It’s a discovery that’s been hard to ignore. Since early July, news websites and science blogs have been buzzing with the announcement that a Higgs boson-like particle has been observed in CERN’s Large Hadron Collider (LHC). The scale of this discovery has been compared repeatedly to man landing on the Moon, an analogy that is perhaps a bit difficult to swallow until you wade through the hype and understand the significance of the Higgs boson in our current model of physics.
Bosons are a type of fundamental particle, like electrons and the different varieties of quarks and neutrinos. A fundamental particle is one that cannot be broken down into smaller components; they are the indivisible building blocks of all matter and energy in our universe. Bosons are ‘force carriers’, a quantity of energy associated with a type of field. For example, photons are the force carriers of the electromagnetic field. They are essentially packets of energy that describe light. The already-identified W and Z bosons are the force carriers for the ‘weak nuclear force’ (one of the four fundamental forces of nature, the other three being gravity, electromagnetism, and strong nuclear force).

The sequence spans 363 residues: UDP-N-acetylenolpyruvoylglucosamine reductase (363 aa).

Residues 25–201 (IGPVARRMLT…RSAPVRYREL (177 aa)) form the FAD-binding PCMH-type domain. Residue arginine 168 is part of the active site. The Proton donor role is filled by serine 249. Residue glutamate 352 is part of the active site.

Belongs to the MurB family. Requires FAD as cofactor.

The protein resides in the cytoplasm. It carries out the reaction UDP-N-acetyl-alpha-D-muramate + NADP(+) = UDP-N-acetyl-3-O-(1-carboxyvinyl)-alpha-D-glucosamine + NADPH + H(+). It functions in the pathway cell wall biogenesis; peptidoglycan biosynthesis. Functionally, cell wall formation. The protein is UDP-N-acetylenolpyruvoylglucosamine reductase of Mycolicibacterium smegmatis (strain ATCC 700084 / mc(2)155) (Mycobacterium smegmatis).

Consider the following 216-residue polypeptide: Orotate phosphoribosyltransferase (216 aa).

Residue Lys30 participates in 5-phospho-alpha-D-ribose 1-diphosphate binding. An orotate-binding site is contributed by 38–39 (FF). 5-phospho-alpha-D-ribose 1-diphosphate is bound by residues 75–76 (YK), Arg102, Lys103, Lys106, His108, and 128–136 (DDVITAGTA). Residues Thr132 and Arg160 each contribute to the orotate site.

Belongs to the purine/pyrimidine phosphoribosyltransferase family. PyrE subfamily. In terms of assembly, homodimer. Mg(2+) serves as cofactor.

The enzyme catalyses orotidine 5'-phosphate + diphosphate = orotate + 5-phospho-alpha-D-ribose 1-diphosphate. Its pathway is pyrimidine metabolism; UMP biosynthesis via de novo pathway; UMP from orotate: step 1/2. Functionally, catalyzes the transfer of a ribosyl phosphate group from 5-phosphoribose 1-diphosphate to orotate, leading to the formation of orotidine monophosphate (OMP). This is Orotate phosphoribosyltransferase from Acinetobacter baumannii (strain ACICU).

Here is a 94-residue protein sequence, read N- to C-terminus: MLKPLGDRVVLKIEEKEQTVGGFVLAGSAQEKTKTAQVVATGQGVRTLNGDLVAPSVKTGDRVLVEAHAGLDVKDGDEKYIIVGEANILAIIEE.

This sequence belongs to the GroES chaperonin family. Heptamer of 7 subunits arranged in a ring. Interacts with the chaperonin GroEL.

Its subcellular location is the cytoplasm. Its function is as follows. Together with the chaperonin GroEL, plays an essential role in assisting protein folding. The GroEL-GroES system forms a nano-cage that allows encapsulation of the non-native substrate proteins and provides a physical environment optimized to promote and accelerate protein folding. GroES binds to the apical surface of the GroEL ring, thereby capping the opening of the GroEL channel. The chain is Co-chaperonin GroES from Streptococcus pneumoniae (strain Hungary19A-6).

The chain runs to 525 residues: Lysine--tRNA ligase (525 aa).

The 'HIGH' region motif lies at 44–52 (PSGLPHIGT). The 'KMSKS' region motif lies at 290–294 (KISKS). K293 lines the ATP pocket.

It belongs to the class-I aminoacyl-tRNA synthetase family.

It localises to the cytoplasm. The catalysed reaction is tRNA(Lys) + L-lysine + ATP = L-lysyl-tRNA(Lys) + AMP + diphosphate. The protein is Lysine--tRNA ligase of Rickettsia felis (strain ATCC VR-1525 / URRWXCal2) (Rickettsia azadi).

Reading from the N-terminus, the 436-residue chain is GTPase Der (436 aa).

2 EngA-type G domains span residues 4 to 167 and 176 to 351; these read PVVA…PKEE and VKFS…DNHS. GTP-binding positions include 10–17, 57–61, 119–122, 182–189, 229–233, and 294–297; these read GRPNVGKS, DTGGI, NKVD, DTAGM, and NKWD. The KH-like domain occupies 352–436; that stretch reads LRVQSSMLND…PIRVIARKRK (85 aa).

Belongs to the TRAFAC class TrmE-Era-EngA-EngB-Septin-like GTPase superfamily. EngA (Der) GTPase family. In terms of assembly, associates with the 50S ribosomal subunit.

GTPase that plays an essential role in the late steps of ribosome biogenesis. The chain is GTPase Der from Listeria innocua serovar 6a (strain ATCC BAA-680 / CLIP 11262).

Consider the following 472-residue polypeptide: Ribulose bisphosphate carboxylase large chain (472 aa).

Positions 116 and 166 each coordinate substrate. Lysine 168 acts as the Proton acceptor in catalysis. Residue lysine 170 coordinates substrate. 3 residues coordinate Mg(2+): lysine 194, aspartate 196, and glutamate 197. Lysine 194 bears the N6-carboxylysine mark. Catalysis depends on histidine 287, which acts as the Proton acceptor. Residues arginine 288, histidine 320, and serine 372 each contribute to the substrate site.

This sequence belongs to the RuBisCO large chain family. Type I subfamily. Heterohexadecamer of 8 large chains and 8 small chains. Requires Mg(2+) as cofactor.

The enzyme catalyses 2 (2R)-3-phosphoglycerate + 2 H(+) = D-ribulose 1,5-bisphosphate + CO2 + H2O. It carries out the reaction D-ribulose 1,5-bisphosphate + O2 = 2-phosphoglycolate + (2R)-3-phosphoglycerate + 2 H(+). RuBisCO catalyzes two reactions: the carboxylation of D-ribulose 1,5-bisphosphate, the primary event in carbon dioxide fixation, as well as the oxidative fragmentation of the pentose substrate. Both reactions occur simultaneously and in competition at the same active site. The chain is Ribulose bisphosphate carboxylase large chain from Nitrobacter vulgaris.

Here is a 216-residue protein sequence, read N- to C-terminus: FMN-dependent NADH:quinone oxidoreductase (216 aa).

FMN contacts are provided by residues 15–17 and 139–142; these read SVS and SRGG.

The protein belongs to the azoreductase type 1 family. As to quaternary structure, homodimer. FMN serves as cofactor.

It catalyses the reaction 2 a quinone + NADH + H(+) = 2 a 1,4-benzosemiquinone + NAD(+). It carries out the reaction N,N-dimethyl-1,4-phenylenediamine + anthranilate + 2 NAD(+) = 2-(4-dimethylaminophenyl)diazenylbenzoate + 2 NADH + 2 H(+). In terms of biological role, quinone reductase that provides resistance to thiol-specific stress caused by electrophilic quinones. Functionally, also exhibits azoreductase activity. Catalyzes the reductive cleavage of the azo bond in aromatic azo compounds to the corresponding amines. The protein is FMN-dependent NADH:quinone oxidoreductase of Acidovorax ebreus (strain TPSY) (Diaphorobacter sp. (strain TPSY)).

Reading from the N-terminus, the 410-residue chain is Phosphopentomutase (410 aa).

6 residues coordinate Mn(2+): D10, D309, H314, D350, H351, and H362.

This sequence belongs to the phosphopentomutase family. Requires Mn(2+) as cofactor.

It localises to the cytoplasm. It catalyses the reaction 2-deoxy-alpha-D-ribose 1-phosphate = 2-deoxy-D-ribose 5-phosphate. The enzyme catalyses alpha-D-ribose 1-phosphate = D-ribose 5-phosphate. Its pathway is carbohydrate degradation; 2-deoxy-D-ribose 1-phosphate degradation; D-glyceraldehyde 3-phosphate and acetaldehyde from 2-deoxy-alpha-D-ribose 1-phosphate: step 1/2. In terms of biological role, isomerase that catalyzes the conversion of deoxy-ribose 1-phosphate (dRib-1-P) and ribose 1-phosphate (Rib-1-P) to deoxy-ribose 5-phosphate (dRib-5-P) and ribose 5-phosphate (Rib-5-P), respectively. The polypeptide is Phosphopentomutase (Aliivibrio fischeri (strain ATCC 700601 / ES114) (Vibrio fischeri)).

The Higgs boson is the force carrier for the Higgs field. Both field and particle were proposed in 1964 as a way of incorporating mass into the standard model of physics. As it stands, the mathematics of the standard model does not work if mass is used as ‘input’ into the mathematical machinery, but it also doesn’t give mass as an ‘output’, which has left a gaping hole in our understanding of the physical world. We know mass exists, and the Higgs field might be a method of describing it in terms of the other fundamental particles in the standard model.
The proposed Higgs field would create ‘drag’ on different particles. Some things would be greatl affected by the field and hold tightly to it (high mass), while some things would be less affected and be free to move more easily across the field (low mass). The best way to verify this theory is to observe the force carrier associated with the Higgs field: the elusive Higgs boson.
If the particle observed at the LHC is the Higgs boson (it might be something else!), then scientists could verify the existence of the Higgs field, completing the standard model by incorporating mass into it.
It might not be as flashy as the space program, but this discovery could add the finishing touches to the standard model of physics and for that, it is worth the hype.
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